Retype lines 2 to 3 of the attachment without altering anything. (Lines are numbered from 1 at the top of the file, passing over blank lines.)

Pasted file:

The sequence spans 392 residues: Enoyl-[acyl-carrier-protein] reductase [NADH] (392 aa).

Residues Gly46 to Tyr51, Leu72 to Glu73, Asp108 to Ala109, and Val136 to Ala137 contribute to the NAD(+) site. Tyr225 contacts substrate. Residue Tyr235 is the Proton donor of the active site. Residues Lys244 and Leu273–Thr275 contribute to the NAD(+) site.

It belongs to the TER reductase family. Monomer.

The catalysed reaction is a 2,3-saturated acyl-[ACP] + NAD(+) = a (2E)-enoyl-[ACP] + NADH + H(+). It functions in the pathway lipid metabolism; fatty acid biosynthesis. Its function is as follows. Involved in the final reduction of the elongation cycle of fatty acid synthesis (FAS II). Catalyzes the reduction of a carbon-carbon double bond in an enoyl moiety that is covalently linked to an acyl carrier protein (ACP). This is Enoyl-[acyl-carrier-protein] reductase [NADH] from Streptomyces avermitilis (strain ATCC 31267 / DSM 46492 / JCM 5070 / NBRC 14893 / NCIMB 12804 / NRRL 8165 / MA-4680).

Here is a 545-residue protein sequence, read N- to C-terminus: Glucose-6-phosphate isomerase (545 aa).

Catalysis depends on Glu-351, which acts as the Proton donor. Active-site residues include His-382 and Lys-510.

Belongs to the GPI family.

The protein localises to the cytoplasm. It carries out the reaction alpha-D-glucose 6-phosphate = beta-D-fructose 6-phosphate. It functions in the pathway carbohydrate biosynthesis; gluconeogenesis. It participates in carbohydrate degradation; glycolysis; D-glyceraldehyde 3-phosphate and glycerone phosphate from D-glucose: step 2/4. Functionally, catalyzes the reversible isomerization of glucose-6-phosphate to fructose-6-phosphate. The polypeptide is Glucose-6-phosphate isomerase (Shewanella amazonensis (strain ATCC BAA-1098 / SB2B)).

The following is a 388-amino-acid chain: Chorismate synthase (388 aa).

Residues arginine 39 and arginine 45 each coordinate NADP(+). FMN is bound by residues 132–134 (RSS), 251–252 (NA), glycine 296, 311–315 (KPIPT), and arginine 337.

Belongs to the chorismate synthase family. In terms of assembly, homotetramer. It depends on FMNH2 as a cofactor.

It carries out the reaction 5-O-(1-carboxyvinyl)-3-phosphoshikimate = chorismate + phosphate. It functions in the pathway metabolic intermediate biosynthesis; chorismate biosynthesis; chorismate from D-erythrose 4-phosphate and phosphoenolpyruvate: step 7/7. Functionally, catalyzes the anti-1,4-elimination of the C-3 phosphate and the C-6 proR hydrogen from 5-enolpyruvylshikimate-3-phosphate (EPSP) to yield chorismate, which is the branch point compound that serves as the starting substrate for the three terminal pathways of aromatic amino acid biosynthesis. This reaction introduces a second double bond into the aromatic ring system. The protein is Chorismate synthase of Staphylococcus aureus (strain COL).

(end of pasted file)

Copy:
Residues Gly46 to Tyr51, Leu72 to Glu73, Asp108 to Ala109, and Val136 to Ala137 contribute to the NAD(+) site. Tyr225 contacts substrate. Residue Tyr235 is the Proton donor of the active site. Residues Lys244 and Leu273–Thr275 contribute to the NAD(+) site.

It belongs to the TER reductase family. Monomer.